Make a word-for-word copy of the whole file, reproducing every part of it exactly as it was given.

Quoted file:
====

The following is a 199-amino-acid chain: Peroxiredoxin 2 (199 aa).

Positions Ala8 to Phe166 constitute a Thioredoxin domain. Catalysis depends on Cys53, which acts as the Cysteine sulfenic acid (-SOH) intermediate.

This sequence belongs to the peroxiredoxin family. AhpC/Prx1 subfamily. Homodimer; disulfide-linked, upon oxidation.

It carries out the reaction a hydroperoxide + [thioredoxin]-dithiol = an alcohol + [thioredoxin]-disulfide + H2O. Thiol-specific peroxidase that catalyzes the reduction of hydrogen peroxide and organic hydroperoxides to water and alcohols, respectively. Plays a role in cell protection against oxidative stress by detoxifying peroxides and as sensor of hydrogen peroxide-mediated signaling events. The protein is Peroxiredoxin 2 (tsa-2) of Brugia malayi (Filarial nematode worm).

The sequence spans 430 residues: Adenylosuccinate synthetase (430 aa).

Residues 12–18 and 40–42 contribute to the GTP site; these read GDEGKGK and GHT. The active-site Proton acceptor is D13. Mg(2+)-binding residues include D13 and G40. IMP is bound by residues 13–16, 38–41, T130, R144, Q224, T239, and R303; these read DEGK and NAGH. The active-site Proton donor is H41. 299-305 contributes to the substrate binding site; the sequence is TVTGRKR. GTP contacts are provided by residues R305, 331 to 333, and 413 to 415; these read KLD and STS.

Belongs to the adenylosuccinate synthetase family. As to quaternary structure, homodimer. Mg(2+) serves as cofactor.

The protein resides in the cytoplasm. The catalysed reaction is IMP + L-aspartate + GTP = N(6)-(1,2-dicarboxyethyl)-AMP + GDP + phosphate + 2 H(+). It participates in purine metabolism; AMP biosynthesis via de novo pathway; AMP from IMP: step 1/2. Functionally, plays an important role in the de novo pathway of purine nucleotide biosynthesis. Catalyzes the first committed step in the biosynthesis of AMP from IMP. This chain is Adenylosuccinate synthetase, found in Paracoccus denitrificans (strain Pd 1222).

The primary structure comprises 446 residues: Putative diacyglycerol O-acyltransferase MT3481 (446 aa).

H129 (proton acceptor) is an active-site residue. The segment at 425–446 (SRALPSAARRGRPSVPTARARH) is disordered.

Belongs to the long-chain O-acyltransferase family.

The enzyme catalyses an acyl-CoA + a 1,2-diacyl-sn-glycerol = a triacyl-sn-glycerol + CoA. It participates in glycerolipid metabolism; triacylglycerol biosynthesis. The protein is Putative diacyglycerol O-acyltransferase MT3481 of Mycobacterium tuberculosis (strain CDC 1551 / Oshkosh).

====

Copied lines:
The following is a 199-amino-acid chain: Peroxiredoxin 2 (199 aa).

Positions Ala8 to Phe166 constitute a Thioredoxin domain. Catalysis depends on Cys53, which acts as the Cysteine sulfenic acid (-SOH) intermediate.

This sequence belongs to the peroxiredoxin family. AhpC/Prx1 subfamily. Homodimer; disulfide-linked, upon oxidation.

It carries out the reaction a hydroperoxide + [thioredoxin]-dithiol = an alcohol + [thioredoxin]-disulfide + H2O. Thiol-specific peroxidase that catalyzes the reduction of hydrogen peroxide and organic hydroperoxides to water and alcohols, respectively. Plays a role in cell protection against oxidative stress by detoxifying peroxides and as sensor of hydrogen peroxide-mediated signaling events. The protein is Peroxiredoxin 2 (tsa-2) of Brugia malayi (Filarial nematode worm).

The sequence spans 430 residues: Adenylosuccinate synthetase (430 aa).

Residues 12–18 and 40–42 contribute to the GTP site; these read GDEGKGK and GHT. The active-site Proton acceptor is D13. Mg(2+)-binding residues include D13 and G40. IMP is bound by residues 13–16, 38–41, T130, R144, Q224, T239, and R303; these read DEGK and NAGH. The active-site Proton donor is H41. 299-305 contributes to the substrate binding site; the sequence is TVTGRKR. GTP contacts are provided by residues R305, 331 to 333, and 413 to 415; these read KLD and STS.

Belongs to the adenylosuccinate synthetase family. As to quaternary structure, homodimer. Mg(2+) serves as cofactor.

The protein resides in the cytoplasm. The catalysed reaction is IMP + L-aspartate + GTP = N(6)-(1,2-dicarboxyethyl)-AMP + GDP + phosphate + 2 H(+). It participates in purine metabolism; AMP biosynthesis via de novo pathway; AMP from IMP: step 1/2. Functionally, plays an important role in the de novo pathway of purine nucleotide biosynthesis. Catalyzes the first committed step in the biosynthesis of AMP from IMP. This chain is Adenylosuccinate synthetase, found in Paracoccus denitrificans (strain Pd 1222).

The primary structure comprises 446 residues: Putative diacyglycerol O-acyltransferase MT3481 (446 aa).

H129 (proton acceptor) is an active-site residue. The segment at 425–446 (SRALPSAARRGRPSVPTARARH) is disordered.

Belongs to the long-chain O-acyltransferase family.

The enzyme catalyses an acyl-CoA + a 1,2-diacyl-sn-glycerol = a triacyl-sn-glycerol + CoA. It participates in glycerolipid metabolism; triacylglycerol biosynthesis. The protein is Putative diacyglycerol O-acyltransferase MT3481 of Mycobacterium tuberculosis (strain CDC 1551 / Oshkosh).